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The Well of Spring Water
(Roud 5215)
Tom Lenihan
Knockbrack, Miltown Malbay
Recorded in singer's home, July 1976

Carroll Mackenzie Collection

Tom Lenihan

One morning in May as I happened to stray
By a river in sweet recreation,
A lass I espied with a can by her side,
What once won my best admiration.
A picture was she with her hair flowing free,
And her footsteps, the best couldn't fault her.
She sang a gay song as she tripped it along
On her way to the well of spring water.

To be honest and fair now, the truth I declare,
I requested her name and her station.
And in my request found it hard to impress
How ’twould please me to be her relation.
It was not for wealth or that bright hue of health
Or the grace that the fairies had taught her.
She gave me a frown, ah, sez I: “I’m let down.”
She went on for her can of spring water.

I swore ’twas the truth that my love, like her youth,
Was as fresh and as fair as the stream, sure.
My houses and land they were at her command,
And myself would be ever the same, sure.
The look in her eyes and her glances so shy
Told me ’twas not in vain that I sought her.
With a look and a smile that a saint would beguile
She stooped for her can of spring water.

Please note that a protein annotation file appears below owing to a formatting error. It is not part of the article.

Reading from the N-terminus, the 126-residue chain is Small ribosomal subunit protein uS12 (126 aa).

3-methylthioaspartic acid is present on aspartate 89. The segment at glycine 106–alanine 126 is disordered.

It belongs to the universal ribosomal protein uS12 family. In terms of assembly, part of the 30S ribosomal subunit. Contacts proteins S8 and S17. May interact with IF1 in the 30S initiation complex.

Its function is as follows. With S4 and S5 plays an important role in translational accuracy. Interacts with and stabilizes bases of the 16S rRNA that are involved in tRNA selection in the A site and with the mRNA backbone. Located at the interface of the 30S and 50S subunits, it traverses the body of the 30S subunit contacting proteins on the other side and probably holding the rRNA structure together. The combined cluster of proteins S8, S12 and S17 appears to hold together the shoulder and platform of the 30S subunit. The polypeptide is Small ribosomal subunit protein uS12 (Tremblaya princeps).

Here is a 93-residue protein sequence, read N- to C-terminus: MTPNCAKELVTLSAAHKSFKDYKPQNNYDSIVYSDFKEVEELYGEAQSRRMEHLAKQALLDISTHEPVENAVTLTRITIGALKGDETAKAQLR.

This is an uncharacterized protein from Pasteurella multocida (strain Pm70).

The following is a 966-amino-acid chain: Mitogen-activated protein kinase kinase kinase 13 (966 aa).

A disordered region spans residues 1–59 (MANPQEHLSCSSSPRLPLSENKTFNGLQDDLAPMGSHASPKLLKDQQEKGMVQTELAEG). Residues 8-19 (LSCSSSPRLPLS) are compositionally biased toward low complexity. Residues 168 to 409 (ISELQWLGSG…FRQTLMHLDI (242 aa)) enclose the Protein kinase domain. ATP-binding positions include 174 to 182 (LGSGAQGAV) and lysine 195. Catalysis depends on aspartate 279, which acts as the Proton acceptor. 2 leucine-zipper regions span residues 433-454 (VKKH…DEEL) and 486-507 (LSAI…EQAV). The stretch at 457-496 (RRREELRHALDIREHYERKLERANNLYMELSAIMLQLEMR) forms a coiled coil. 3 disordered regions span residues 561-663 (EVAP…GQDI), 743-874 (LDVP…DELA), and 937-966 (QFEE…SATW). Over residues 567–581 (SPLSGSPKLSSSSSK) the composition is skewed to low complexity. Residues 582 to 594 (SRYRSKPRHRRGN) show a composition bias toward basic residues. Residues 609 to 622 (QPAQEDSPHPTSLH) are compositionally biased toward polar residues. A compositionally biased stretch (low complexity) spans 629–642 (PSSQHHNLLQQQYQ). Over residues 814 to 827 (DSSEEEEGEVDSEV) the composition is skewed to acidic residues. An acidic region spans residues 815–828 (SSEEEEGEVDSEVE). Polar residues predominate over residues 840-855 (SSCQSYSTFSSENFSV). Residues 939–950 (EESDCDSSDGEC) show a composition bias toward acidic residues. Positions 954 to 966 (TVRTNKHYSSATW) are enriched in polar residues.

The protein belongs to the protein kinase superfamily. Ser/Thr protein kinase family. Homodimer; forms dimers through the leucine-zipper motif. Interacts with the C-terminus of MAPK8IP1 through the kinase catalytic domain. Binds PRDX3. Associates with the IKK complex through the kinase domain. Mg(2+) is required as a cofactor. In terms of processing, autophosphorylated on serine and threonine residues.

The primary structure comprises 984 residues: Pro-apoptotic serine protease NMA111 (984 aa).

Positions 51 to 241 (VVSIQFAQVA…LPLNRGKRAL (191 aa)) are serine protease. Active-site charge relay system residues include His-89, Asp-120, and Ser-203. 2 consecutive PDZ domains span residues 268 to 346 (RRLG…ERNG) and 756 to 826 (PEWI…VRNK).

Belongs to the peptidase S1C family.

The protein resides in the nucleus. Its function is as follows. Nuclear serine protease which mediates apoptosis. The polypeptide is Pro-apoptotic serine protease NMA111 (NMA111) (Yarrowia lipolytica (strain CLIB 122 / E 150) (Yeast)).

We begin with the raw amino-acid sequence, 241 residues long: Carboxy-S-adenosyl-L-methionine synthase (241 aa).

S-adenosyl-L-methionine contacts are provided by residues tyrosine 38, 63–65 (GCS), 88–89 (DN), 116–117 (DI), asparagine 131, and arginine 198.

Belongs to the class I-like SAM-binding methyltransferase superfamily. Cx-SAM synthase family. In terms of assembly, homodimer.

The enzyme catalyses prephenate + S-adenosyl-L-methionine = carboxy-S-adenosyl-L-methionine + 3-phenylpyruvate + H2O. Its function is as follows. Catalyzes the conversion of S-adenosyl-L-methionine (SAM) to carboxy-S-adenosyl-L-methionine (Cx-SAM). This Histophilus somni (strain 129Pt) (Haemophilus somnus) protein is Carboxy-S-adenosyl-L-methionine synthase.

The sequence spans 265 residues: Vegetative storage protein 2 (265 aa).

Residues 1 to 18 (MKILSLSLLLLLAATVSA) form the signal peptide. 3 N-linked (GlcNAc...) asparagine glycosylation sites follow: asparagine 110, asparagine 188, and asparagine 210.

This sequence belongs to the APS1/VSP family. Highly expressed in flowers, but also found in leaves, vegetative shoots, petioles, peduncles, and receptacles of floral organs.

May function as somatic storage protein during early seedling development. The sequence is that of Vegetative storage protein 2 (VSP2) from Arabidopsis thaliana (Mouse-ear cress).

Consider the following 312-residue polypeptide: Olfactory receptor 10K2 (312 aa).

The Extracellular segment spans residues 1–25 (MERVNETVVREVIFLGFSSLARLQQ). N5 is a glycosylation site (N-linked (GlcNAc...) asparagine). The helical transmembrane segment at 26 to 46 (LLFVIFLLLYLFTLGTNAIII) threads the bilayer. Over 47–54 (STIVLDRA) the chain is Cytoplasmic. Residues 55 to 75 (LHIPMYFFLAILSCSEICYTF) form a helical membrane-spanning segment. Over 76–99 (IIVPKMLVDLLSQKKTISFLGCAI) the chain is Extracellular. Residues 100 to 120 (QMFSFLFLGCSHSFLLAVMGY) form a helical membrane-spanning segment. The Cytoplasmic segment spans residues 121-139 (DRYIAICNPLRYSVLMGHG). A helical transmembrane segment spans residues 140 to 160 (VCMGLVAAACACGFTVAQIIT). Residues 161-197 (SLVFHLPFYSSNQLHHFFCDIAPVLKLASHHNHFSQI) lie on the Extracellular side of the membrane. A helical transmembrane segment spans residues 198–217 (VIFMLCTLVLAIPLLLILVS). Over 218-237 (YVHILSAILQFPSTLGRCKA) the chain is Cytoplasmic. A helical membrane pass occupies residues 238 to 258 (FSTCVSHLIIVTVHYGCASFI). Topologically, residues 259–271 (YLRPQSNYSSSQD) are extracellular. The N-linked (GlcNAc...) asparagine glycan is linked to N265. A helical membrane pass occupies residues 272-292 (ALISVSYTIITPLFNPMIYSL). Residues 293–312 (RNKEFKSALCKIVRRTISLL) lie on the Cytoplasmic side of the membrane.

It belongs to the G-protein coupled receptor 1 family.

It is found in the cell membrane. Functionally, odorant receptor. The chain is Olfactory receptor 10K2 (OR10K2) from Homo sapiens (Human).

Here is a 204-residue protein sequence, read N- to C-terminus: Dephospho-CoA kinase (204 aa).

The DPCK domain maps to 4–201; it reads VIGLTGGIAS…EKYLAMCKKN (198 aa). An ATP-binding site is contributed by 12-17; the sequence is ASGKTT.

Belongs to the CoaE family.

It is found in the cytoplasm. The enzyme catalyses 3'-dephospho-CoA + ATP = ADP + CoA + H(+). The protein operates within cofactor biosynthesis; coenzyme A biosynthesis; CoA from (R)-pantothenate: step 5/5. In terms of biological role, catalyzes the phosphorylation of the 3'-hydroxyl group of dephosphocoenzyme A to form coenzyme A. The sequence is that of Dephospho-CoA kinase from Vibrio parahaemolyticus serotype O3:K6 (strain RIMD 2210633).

She lifted the can, once again I began,
The story my heart couldn’t smother.
It was ready to melt with love that I felt
For I thought more of her than my mother!
Her lips barely stirred yet I caught not a word.
Her tongue and her step seemed to falter.
The can was upset and the two of us wet,
We fell in to the well of spring water.

The rest that was said, it could never be read,
Though and true it we both disremembered.
We settled it all and, with three Sundays called,
We were married the tenth of September.
No man and his wife had so happy a life -
She’s repeated again in her daughter -
And our little Maureen, trips it over the green
When she goes to that well for spring water.


“Tom learned this from his sister who had picked it up while she was living in America; once again he is one of the main sources of the song; he passed it on to Doolin whistle player Micho Russell, who later recorded it. Tom Munnelly also heard it sung in Wexford. A seven verse broadsheet text appears in one of James N. Healy’s anthologies of street ballads, which clearly demonstrates the country singers’ practice of dispensing with unnecessary verses, or of broadside hacks taking an economically-made country song and stuffing it with over-literate verbiage, as was their practice.”
Jim Carroll

See also
The Well of Spring Water sung by Micho Russell

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